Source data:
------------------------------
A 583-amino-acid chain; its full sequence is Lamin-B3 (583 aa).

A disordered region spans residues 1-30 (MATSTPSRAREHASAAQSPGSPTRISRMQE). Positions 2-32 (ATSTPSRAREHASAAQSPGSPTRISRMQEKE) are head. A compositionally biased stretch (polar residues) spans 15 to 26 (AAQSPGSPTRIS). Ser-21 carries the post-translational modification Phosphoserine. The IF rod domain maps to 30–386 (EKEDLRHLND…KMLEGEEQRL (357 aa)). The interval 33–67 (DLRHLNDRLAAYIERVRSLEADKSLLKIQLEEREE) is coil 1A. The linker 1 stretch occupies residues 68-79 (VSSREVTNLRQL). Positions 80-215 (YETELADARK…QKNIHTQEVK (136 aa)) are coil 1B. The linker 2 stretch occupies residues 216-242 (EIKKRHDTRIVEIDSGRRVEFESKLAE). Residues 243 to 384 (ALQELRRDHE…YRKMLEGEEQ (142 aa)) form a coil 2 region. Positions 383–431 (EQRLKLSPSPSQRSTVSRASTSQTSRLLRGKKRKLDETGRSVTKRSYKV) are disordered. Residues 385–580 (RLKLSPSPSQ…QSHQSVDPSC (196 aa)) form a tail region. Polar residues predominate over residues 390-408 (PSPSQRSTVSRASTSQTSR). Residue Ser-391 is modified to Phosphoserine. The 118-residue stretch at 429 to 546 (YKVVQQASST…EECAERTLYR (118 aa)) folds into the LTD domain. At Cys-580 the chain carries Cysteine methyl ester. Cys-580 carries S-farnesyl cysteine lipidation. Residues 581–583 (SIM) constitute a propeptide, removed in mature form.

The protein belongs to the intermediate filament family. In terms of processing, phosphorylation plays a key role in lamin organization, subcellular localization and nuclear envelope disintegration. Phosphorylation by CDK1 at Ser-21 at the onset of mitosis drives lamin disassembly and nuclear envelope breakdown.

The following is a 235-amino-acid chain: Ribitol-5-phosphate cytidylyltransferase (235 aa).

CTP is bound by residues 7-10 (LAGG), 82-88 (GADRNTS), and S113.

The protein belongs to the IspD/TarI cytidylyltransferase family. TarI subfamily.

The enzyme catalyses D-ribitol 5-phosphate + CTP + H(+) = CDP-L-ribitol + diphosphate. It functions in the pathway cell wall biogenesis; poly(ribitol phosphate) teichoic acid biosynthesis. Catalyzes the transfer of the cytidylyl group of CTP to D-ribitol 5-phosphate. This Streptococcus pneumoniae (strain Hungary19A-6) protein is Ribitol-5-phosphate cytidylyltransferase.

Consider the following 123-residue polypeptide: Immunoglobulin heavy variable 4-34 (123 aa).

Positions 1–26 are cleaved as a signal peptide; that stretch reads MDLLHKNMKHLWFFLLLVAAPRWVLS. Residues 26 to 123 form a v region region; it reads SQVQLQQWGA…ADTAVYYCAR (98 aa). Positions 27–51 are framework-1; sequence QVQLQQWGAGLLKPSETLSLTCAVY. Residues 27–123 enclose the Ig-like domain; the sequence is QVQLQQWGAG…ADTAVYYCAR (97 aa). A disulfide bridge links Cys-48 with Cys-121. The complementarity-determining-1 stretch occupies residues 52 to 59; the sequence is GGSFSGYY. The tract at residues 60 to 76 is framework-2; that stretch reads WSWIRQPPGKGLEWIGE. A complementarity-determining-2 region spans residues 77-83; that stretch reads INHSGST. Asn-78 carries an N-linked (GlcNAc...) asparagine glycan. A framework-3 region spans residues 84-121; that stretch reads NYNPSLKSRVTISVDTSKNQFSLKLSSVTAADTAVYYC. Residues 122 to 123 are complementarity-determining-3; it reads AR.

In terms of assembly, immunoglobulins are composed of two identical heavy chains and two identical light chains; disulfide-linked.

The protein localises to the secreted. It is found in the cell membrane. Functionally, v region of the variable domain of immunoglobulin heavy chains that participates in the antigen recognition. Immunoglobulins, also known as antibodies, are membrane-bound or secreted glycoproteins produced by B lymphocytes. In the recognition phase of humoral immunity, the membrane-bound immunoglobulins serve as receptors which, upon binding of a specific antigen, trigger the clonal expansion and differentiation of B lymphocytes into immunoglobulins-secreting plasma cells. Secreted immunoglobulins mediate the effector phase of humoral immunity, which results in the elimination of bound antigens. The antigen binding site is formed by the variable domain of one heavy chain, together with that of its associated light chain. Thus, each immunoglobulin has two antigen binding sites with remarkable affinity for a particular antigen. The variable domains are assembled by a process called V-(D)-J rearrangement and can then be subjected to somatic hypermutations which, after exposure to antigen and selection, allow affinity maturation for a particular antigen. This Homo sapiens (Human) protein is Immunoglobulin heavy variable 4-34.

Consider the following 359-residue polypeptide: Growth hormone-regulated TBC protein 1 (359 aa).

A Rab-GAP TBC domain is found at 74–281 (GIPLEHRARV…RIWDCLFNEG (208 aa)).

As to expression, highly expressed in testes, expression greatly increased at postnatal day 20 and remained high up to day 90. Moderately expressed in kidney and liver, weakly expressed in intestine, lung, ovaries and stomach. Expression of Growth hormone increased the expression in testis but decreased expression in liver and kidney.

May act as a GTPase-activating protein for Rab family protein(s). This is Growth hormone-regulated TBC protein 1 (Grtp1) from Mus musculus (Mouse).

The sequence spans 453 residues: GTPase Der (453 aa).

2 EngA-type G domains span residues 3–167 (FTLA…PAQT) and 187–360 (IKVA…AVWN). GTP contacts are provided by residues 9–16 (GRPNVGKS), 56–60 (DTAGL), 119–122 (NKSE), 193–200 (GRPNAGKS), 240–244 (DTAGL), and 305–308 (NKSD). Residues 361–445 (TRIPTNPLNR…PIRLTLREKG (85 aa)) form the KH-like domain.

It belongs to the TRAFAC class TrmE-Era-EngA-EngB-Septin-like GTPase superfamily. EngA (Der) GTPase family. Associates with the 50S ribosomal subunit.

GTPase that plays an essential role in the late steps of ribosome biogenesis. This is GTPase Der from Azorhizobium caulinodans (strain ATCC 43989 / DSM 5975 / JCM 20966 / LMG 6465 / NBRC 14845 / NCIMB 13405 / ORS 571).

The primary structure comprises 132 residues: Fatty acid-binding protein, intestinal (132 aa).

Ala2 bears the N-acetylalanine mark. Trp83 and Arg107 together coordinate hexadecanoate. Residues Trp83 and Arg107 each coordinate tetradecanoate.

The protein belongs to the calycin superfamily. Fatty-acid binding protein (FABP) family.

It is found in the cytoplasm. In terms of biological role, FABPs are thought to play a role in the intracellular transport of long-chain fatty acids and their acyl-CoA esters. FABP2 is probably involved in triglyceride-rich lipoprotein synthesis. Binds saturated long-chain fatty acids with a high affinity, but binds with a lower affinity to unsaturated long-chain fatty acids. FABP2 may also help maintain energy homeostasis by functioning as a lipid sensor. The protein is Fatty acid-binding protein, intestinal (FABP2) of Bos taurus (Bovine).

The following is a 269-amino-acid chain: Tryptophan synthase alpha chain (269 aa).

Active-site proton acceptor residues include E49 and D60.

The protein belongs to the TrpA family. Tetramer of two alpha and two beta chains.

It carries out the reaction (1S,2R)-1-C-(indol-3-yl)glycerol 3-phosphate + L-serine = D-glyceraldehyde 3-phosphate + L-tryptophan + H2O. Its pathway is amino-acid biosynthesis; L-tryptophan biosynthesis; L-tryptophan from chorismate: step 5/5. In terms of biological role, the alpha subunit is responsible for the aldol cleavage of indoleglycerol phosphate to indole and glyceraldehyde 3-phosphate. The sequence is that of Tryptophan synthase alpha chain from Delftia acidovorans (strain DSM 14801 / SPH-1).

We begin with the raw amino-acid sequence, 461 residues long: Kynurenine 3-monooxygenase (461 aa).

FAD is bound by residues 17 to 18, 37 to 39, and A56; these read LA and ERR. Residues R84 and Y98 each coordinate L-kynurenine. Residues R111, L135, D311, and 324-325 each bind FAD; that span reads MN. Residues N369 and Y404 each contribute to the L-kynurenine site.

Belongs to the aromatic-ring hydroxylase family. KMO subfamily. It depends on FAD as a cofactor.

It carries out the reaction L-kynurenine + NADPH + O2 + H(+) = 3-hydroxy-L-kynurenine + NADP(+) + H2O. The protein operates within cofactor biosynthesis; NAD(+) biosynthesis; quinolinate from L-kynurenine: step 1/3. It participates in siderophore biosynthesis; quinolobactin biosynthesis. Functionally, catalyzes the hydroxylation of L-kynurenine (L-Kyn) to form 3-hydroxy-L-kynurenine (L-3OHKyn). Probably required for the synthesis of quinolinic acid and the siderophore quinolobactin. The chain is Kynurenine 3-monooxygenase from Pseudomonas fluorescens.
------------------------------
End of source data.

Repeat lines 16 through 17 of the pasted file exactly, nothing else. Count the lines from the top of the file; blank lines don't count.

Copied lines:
The sequence spans 453 residues: GTPase Der (453 aa).

2 EngA-type G domains span residues 3–167 (FTLA…PAQT) and 187–360 (IKVA…AVWN). GTP contacts are provided by residues 9–16 (GRPNVGKS), 56–60 (DTAGL), 119–122 (NKSE), 193–200 (GRPNAGKS), 240–244 (DTAGL), and 305–308 (NKSD). Residues 361–445 (TRIPTNPLNR…PIRLTLREKG (85 aa)) form the KH-like domain.